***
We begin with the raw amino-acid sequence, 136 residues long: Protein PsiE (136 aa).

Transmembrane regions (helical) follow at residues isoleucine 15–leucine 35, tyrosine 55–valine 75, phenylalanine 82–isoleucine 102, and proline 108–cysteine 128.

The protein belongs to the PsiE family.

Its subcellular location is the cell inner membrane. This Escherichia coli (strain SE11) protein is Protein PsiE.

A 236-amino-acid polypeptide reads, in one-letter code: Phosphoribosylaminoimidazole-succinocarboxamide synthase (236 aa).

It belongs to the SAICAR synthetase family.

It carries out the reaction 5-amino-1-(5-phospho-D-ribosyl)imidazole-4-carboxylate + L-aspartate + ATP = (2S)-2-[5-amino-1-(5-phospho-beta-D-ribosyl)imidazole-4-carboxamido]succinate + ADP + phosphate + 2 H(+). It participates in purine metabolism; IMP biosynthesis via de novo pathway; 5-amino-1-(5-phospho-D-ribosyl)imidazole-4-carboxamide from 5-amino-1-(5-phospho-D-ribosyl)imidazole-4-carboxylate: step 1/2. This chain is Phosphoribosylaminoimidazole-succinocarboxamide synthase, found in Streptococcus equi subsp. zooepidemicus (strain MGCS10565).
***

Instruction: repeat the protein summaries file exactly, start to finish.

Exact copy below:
We begin with the raw amino-acid sequence, 136 residues long: Protein PsiE (136 aa).

Transmembrane regions (helical) follow at residues isoleucine 15–leucine 35, tyrosine 55–valine 75, phenylalanine 82–isoleucine 102, and proline 108–cysteine 128.

The protein belongs to the PsiE family.

Its subcellular location is the cell inner membrane. This Escherichia coli (strain SE11) protein is Protein PsiE.

A 236-amino-acid polypeptide reads, in one-letter code: Phosphoribosylaminoimidazole-succinocarboxamide synthase (236 aa).

It belongs to the SAICAR synthetase family.

It carries out the reaction 5-amino-1-(5-phospho-D-ribosyl)imidazole-4-carboxylate + L-aspartate + ATP = (2S)-2-[5-amino-1-(5-phospho-beta-D-ribosyl)imidazole-4-carboxamido]succinate + ADP + phosphate + 2 H(+). It participates in purine metabolism; IMP biosynthesis via de novo pathway; 5-amino-1-(5-phospho-D-ribosyl)imidazole-4-carboxamide from 5-amino-1-(5-phospho-D-ribosyl)imidazole-4-carboxylate: step 1/2. This chain is Phosphoribosylaminoimidazole-succinocarboxamide synthase, found in Streptococcus equi subsp. zooepidemicus (strain MGCS10565).